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Effects of 'Word Generation' Strongest for ELLs

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The positive effects of lessons in academic English from Word Generation, which I introduced to you on this blog a couple of weeks ago, are strongest for English-language learners, according to an article published at edweek.org today by my colleague Debra Viadero. (By the way, check out Debbie's new blog at EdWeek, Inside School Research.)

After 12 weeks of lessons, students in Boston public schools who participated in the program scored as well on vocabulary tests as students who didn't participate who were 2 years older, according to the article. And the impact was strongest among ELLs.

What's interesting to me is that reading experts are viewing Word Generation as successful for both ELLs and all students.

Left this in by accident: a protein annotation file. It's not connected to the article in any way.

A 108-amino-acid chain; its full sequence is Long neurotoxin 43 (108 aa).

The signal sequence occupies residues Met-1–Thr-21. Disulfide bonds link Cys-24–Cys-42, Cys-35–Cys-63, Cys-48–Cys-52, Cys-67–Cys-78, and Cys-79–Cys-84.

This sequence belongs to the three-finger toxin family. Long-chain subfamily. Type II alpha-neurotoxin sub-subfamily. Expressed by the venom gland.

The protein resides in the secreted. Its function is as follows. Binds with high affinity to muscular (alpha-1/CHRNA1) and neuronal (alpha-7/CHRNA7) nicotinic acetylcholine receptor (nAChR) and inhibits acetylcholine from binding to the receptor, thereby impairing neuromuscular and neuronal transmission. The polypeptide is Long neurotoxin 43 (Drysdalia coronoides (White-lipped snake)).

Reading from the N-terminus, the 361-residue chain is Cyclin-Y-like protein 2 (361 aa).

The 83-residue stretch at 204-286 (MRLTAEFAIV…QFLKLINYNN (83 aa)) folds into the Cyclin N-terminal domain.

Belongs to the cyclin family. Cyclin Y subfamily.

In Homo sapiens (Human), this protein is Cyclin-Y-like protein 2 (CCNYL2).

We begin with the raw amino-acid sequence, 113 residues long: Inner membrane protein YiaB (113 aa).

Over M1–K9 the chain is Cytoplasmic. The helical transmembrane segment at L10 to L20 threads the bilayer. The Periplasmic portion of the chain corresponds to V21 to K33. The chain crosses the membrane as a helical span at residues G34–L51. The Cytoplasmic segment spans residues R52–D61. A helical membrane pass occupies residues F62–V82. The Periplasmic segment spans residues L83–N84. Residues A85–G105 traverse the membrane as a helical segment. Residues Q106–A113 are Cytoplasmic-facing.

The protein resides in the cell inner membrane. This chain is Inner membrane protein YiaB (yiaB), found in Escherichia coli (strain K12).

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Just like we tell students studying for the SATs, the vocabulary we learn is a result of life long learning in conversation and reading. I would be very concerned about how the students were taught and and what was expected on the test. It could be word regurgitation not true increases in students' vocabulary. From Boston? Very suspect. The students should really be interviewed in non threatening interviews to see how they felt about these vocabulary lessons. Probably about as useful as reading the dictionary.

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